C Sisson – Contemporary textile Artist

For many stitchers the 60’s was a time in which Contemporary embroidery practice broke free of the traditional rules and application. The use of unusual and textured yarns worked on a large scale in an abstract manner was well established by the 70’s. By the end of the century much of the scale had been pulled into control with, in many instances embroiderer’s making a return to the miniature. You can see these recent historical influences in the work of C Sisson who presents some of the work she has done over the last 30 years.

C Sisson is an American contemporary embroiderer who loves the inspiration and textures found in the deserts in the Southwest. You can find hints of everything from rattlesnake skins and fossils, to Carlos Casteneda. Highly textured embroidery pieces are displayed in her gallery pages accompanied by a detailed description of concept, size, materials and techniques, including the stitches she has employed.

Unfortunately C Sisson has not provided dates when each piece was worked but my guess, confirmed in an email, was that much of the work on C Sisson’s site were either worked in the 70’s and 80’s or heavily influenced by that period.

This type of work should be collected by our arts institutions. It was a period when contemporary embroidery really shifted away from the domestic to becoming a language speaking about ideas. To my knowledge apart from some of the larger design museums and the embroiderers’ guild, little of this type of embroidery is collected. The majority hangs in peoples homes which is unfortunate for this type of work reflects the time and concerns of the late twentieth century.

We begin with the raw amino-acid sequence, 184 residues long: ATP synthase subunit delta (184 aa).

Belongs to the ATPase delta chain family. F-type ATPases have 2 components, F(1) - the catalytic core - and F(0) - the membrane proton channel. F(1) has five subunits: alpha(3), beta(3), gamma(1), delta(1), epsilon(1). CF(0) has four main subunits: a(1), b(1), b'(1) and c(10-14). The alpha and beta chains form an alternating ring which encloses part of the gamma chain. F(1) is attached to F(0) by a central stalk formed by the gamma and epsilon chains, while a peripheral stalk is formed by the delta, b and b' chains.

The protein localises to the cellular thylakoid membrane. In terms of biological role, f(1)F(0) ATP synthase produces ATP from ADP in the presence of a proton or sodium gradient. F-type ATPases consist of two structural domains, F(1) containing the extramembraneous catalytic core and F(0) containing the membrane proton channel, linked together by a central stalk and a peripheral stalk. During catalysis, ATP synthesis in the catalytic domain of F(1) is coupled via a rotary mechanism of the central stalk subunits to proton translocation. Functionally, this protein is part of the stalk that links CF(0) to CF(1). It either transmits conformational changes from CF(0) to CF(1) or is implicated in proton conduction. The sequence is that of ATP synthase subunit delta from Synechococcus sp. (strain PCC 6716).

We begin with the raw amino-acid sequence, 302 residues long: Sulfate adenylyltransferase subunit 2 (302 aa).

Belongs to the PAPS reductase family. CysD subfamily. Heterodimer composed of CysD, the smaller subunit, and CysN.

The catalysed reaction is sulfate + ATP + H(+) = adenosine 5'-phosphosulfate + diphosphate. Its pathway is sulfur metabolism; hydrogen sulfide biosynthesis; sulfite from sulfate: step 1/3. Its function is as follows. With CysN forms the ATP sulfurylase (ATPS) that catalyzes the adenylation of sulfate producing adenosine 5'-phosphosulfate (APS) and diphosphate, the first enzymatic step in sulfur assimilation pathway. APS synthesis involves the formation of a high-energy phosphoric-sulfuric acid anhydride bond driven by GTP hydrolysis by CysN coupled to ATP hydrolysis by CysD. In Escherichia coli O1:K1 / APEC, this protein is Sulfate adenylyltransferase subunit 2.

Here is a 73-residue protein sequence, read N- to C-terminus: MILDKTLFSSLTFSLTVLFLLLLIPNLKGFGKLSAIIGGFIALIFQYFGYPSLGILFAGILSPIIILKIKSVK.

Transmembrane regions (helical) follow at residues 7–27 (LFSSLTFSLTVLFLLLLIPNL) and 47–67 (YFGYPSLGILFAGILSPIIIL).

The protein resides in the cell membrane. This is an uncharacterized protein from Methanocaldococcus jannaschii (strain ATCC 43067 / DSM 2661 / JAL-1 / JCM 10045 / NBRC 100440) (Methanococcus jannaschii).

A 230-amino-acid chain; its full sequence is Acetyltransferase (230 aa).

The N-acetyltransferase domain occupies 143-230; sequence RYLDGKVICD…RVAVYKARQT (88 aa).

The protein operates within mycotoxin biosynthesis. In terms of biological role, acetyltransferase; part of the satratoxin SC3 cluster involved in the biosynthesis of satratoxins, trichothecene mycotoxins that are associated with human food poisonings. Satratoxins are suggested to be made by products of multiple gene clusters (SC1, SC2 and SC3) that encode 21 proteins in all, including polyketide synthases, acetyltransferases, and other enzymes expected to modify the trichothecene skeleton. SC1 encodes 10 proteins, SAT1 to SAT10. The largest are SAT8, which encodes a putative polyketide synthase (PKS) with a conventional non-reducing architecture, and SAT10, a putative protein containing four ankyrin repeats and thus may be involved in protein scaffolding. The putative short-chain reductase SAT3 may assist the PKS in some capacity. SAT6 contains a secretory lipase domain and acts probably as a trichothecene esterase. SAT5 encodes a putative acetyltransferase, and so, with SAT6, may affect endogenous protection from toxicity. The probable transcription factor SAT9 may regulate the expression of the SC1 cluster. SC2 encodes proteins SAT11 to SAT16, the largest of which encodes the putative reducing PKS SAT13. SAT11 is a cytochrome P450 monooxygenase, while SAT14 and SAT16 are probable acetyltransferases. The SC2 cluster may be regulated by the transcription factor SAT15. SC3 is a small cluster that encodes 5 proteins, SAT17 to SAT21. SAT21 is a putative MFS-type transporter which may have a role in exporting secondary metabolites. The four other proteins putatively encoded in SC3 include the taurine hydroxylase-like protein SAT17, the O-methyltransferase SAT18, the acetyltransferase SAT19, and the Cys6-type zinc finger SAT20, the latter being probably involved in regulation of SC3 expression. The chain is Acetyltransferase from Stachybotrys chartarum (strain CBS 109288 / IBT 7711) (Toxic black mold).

These concerns are not only with the limits of thread on fabric, but with our relationship to the environment. Embroiderer’s who were interested in the idea behind the design stopped embroidering floral motifs on domestic items and looked to their environment for inspiration. In this period the land and its textures became a common theme at the same time society was becoming concerned with damage we were doing to our environment. These trends can all be seen in the work of C Sisson.

Tambour Work:

Every so often someone who has visited my Stitch Collection sends me an email with a query about Tambour work. Tambour embroidery is a type of chain stitch worked with a fine hook. Originating in Persia and India where the hook is known as ‘ari’ it is a form of embroidery that now hides under a number of terms and names. As a stitch in the West it is sometimes known as Beauvais stitch. As a form of embroidery it is now found in historical collections throughout Europe and a number of craft traditions have developed using the technique.

However when this type of embroidery is worked on a very fine cotton background to produce a tamboured net lace fabric it is known as English Tambour hook Lace, Lace from Lier, Lierse Kant, Coggeshall, or Limerick Lace. As such it is related to whitework embroidery.

All are worked in a similar manner on a hoop under tension, manipulating the thread with a crochet like hook. You have to use a fine relatively loose weave fabric such as muslin, stretched on a frame or hoop in order to manipulate the hook.

To identify tambour embroidery examine the back of the embroidery. Chain stitch that is done with a hook has a continuous thread without any joins whereas, chain stitch done with a needle, will display separate stitches.